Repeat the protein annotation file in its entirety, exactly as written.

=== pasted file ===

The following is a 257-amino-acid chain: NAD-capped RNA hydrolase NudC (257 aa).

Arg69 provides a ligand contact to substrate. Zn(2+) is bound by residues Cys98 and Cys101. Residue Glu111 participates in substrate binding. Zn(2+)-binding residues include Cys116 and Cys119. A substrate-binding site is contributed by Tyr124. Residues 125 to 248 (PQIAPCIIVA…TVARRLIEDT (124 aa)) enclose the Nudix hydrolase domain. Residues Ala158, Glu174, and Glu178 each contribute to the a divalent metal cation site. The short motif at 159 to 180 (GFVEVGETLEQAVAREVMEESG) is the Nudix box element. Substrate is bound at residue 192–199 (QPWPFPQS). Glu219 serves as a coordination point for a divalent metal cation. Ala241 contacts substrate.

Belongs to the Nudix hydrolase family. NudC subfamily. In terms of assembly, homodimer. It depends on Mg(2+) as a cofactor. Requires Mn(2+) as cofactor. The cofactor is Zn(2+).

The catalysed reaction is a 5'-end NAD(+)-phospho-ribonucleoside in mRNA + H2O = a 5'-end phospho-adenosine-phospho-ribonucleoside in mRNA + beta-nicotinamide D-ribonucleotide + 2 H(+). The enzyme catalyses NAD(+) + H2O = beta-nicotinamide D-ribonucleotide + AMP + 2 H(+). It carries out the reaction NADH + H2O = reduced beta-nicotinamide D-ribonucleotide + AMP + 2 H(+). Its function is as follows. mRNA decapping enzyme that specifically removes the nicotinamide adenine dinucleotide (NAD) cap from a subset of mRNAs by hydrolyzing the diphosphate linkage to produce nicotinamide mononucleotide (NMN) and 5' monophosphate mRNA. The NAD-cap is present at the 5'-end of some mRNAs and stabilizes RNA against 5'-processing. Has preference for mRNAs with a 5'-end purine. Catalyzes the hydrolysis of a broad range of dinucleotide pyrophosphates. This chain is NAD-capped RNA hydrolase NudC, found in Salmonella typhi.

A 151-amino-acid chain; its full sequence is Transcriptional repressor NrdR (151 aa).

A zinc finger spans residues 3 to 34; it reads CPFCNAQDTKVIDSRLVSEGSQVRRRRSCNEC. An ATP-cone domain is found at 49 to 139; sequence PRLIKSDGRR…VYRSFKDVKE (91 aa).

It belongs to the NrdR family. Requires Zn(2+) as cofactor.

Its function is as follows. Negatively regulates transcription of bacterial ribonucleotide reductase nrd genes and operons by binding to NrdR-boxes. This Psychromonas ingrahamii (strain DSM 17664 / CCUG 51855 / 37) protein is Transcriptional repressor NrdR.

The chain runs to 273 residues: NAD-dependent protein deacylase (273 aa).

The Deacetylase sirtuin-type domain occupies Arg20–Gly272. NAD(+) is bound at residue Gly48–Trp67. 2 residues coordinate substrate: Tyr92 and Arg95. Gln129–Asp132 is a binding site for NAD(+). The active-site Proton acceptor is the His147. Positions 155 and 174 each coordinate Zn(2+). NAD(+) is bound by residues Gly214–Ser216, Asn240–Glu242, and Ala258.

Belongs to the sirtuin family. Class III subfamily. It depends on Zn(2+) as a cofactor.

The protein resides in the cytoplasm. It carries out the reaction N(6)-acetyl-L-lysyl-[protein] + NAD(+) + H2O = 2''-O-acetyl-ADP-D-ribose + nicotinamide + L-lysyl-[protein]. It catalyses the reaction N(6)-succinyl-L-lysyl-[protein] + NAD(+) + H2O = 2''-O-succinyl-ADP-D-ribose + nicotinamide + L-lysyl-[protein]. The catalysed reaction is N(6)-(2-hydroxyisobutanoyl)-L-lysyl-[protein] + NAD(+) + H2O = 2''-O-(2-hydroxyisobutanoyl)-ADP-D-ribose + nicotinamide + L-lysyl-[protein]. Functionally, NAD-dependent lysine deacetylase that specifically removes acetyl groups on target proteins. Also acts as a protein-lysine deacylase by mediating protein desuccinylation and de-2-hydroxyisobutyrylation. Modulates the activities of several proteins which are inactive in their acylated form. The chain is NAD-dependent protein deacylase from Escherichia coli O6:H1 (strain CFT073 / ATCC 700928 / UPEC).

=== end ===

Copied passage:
The following is a 257-amino-acid chain: NAD-capped RNA hydrolase NudC (257 aa).

Arg69 provides a ligand contact to substrate. Zn(2+) is bound by residues Cys98 and Cys101. Residue Glu111 participates in substrate binding. Zn(2+)-binding residues include Cys116 and Cys119. A substrate-binding site is contributed by Tyr124. Residues 125 to 248 (PQIAPCIIVA…TVARRLIEDT (124 aa)) enclose the Nudix hydrolase domain. Residues Ala158, Glu174, and Glu178 each contribute to the a divalent metal cation site. The short motif at 159 to 180 (GFVEVGETLEQAVAREVMEESG) is the Nudix box element. Substrate is bound at residue 192–199 (QPWPFPQS). Glu219 serves as a coordination point for a divalent metal cation. Ala241 contacts substrate.

Belongs to the Nudix hydrolase family. NudC subfamily. In terms of assembly, homodimer. It depends on Mg(2+) as a cofactor. Requires Mn(2+) as cofactor. The cofactor is Zn(2+).

The catalysed reaction is a 5'-end NAD(+)-phospho-ribonucleoside in mRNA + H2O = a 5'-end phospho-adenosine-phospho-ribonucleoside in mRNA + beta-nicotinamide D-ribonucleotide + 2 H(+). The enzyme catalyses NAD(+) + H2O = beta-nicotinamide D-ribonucleotide + AMP + 2 H(+). It carries out the reaction NADH + H2O = reduced beta-nicotinamide D-ribonucleotide + AMP + 2 H(+). Its function is as follows. mRNA decapping enzyme that specifically removes the nicotinamide adenine dinucleotide (NAD) cap from a subset of mRNAs by hydrolyzing the diphosphate linkage to produce nicotinamide mononucleotide (NMN) and 5' monophosphate mRNA. The NAD-cap is present at the 5'-end of some mRNAs and stabilizes RNA against 5'-processing. Has preference for mRNAs with a 5'-end purine. Catalyzes the hydrolysis of a broad range of dinucleotide pyrophosphates. This chain is NAD-capped RNA hydrolase NudC, found in Salmonella typhi.

A 151-amino-acid chain; its full sequence is Transcriptional repressor NrdR (151 aa).

A zinc finger spans residues 3 to 34; it reads CPFCNAQDTKVIDSRLVSEGSQVRRRRSCNEC. An ATP-cone domain is found at 49 to 139; sequence PRLIKSDGRR…VYRSFKDVKE (91 aa).

It belongs to the NrdR family. Requires Zn(2+) as cofactor.

Its function is as follows. Negatively regulates transcription of bacterial ribonucleotide reductase nrd genes and operons by binding to NrdR-boxes. This Psychromonas ingrahamii (strain DSM 17664 / CCUG 51855 / 37) protein is Transcriptional repressor NrdR.

The chain runs to 273 residues: NAD-dependent protein deacylase (273 aa).

The Deacetylase sirtuin-type domain occupies Arg20–Gly272. NAD(+) is bound at residue Gly48–Trp67. 2 residues coordinate substrate: Tyr92 and Arg95. Gln129–Asp132 is a binding site for NAD(+). The active-site Proton acceptor is the His147. Positions 155 and 174 each coordinate Zn(2+). NAD(+) is bound by residues Gly214–Ser216, Asn240–Glu242, and Ala258.

Belongs to the sirtuin family. Class III subfamily. It depends on Zn(2+) as a cofactor.

The protein resides in the cytoplasm. It carries out the reaction N(6)-acetyl-L-lysyl-[protein] + NAD(+) + H2O = 2''-O-acetyl-ADP-D-ribose + nicotinamide + L-lysyl-[protein]. It catalyses the reaction N(6)-succinyl-L-lysyl-[protein] + NAD(+) + H2O = 2''-O-succinyl-ADP-D-ribose + nicotinamide + L-lysyl-[protein]. The catalysed reaction is N(6)-(2-hydroxyisobutanoyl)-L-lysyl-[protein] + NAD(+) + H2O = 2''-O-(2-hydroxyisobutanoyl)-ADP-D-ribose + nicotinamide + L-lysyl-[protein]. Functionally, NAD-dependent lysine deacetylase that specifically removes acetyl groups on target proteins. Also acts as a protein-lysine deacylase by mediating protein desuccinylation and de-2-hydroxyisobutyrylation. Modulates the activities of several proteins which are inactive in their acylated form. The chain is NAD-dependent protein deacylase from Escherichia coli O6:H1 (strain CFT073 / ATCC 700928 / UPEC).